I have a confession to make: I’m the Incredible Hulk.
Well, I’m the guy who transforms into the Incredible Hulk. I wouldn’t be able to tell such an eloquent story if I was currently in my angered form. That and my giant, green hands make typing pretty difficult. You can test the theory, if you don’t believe me. Just let me know in advance. I certainly wouldn’t want to be wearing my favorite shirt when I prove you wrong.
I’ve been this way for years—twenty, to be exact. It was 1997. I was a young man looking for an edge in my life. I wanted to stand out. The gym seemed like too much work, and college was sort of unfulfilling.
I won’t get into the specifics of how I came to be this way. Let’s just say you throw in a little biology, some chemistry, and a pinch of solar radiation, and there you have it. I don’t want to give away my trade secrets. And let’s be honest, no one wants a bunch of Hulks running around. That would be chaotic.
In truth, transforming from a skinny, suburban father of two into a massive, green giant doesn’t really feel good.
In the early days, I found myself getting angry for the silliest of reasons. If the commercial break of a football game was too long, I’d transform. If summer beer was on the shelves in autumn, I’d transform. If I was raking my lawn but leaves were still falling, I’d transform. Heck, one time at work, the vending machine gave me a Milky Way instead of a Snickers, despite me being 100% sure I selected F4. The next morning, the custodian found the mangled vending machine 450 yards away.
I never desired to be the Hulk at all times. But it’s nice knowing I have it as an option in extreme circumstances, such as being robbed at gunpoint. That has never happened to me, but my boss once asked me to run a report I didn’t feel like running. You should’ve seen her face as I ran by her office, all muscular and green and growling. It was classic.
Nowadays, I don’t anger easily, but sometimes it’s fun to transform so I can see people’s expressions. Then, I destroy their furniture and lamps, make a giant hole in the wall, and run away. It’s a great party trick, even though it kills the entertainment for the evening, as well as the potential for long-term friendships. People don’t react the same way to me once they’ve seen me transform. It’s as if they don’t want to poke the bear. It’s pretty hurtful, if I’m being honest.
Admittedly, this feels good to get off my chest. I’ve wanted to come clean for years but never quite mustered the courage. I almost did a few times. Most recently was last summer. I attended an anger-management class, where I told everyone I had a recurring dream that I was the Incredible Hulk. I waxed poetic about how my transformations would save me from trouble, how I’d subdue the bad guys, and then break a wall and run down a dark alley to a new town. It was wonderful. As I looked up at everyone in the group, I simply couldn’t bring myself to tell them that it wasn’t a dream. In fact, for me, it was a regular Thursday.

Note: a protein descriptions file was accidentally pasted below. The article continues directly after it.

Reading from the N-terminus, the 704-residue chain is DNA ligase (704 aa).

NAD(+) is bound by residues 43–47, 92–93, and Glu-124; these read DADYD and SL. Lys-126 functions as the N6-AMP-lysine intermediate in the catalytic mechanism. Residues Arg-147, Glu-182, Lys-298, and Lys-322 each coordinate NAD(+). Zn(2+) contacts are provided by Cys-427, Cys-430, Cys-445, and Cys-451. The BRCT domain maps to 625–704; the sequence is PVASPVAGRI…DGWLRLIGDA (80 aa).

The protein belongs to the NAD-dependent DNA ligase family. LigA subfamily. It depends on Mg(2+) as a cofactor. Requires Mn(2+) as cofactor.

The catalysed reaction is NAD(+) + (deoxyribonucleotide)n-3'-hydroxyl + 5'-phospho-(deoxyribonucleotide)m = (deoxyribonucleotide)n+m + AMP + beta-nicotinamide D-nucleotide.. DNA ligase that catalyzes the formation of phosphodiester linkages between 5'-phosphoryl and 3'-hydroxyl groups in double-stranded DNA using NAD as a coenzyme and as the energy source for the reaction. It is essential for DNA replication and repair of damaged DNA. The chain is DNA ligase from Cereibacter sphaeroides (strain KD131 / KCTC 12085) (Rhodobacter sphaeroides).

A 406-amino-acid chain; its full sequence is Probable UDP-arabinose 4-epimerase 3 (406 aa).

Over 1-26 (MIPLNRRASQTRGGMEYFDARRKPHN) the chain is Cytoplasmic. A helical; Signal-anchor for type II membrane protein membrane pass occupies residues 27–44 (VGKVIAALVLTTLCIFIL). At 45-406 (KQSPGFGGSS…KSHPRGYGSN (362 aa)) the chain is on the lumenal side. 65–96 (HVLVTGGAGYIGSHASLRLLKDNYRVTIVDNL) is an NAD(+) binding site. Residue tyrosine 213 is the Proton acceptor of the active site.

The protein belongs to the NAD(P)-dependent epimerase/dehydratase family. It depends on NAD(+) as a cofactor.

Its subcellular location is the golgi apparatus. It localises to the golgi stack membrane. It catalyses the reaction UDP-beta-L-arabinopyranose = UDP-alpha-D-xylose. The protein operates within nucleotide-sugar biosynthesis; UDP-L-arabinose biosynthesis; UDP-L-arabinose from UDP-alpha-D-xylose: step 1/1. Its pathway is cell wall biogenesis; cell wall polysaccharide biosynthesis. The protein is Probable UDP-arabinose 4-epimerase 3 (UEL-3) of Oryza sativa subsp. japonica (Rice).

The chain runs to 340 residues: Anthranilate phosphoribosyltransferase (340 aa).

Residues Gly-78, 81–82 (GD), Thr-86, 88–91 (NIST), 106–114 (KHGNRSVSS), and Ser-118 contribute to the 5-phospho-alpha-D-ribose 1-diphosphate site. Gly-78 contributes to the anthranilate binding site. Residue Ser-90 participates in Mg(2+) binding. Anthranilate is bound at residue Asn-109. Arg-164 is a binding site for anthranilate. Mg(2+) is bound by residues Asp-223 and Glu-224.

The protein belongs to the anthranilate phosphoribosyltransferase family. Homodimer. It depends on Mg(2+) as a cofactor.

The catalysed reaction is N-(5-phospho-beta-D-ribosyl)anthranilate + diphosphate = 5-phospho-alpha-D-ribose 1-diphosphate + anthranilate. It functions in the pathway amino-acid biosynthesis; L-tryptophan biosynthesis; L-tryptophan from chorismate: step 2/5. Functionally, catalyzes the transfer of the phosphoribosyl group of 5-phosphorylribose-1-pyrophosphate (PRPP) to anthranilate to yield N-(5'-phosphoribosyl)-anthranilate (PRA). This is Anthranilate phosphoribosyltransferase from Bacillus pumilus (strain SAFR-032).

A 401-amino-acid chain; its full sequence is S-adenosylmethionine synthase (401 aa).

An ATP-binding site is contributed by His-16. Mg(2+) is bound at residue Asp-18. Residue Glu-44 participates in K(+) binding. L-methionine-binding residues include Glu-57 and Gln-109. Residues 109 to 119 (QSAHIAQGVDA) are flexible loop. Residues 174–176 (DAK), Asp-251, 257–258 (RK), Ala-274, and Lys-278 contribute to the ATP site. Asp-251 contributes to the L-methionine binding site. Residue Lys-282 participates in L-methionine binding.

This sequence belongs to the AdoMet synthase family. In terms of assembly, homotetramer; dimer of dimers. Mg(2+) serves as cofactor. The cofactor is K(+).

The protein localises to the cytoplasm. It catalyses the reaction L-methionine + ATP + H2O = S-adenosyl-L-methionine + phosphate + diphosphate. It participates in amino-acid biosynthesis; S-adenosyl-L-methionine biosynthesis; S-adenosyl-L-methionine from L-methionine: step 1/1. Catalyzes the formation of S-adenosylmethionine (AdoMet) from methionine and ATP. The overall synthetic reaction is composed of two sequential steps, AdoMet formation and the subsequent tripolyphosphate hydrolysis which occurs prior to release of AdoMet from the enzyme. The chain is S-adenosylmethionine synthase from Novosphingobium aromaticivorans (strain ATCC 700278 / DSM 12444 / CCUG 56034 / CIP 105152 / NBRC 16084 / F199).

The main reason for remaining coy was quite simple, actually. In these settings, there is always one jerk willing to push me to the point of transformation. It’s happened before. It’s usually the guy who shows up at these meetings for the free donuts. In my travels across this great country as the Hulk, I’ve discovered that I can get right up to the point of uttering the phrase “Don’t make me angry” without any real issue. However, if the individual I say this to decides to take me up on my threat, it’s trouble for him and a dilemma for me. On the one hand, I don’t want to cause trouble; on the other hand, it’s frustrating when people don’t take me seriously.
But it’s become rather tiresome over the years. I’ve gotten older and tired of my own anger shenanigans. The technology of modern clothing, with its stretchy synthetic fibers, makes it less of a financial burden when I do transform. Clothes are expensive! The downside, though, is being a massive, green monster running down the street while wearing what appears to be yoga pants. Nothing counteracts fear generation more than yoga pants. I’ve seen photos, and it’s disturbing.
In truth, transforming from a skinny, suburban father of two into a massive, green giant doesn’t really feel good—physically or emotionally. It’s biology or chemistry, I guess. Lately, it’s hard to tell if my sore back is a result of sleeping incorrectly or lifting four-ton boulders and throwing them 300 yards just for the hell of it. Also, I’m starting to go bald, and an aging Hulk doesn’t seem right. Weirdly, instead of growling, I’ve been making “meh” sounds lately, and that isn’t terrifying anyone. Besides, I’m not setting a good example for my kids.
So, I’m thinking about curing myself. Again, I won’t get into specifics on how to do this. I’ve come to realize that getting angry doesn’t solve anything. In my case, it forces me to buy new clothes and apologize profusely for breaking people’s walls. I’m more of a credible Hulk these days, capable of rational discourse and intelligent rebukes.
I’ll let you know. Cue the sad piano music just in case.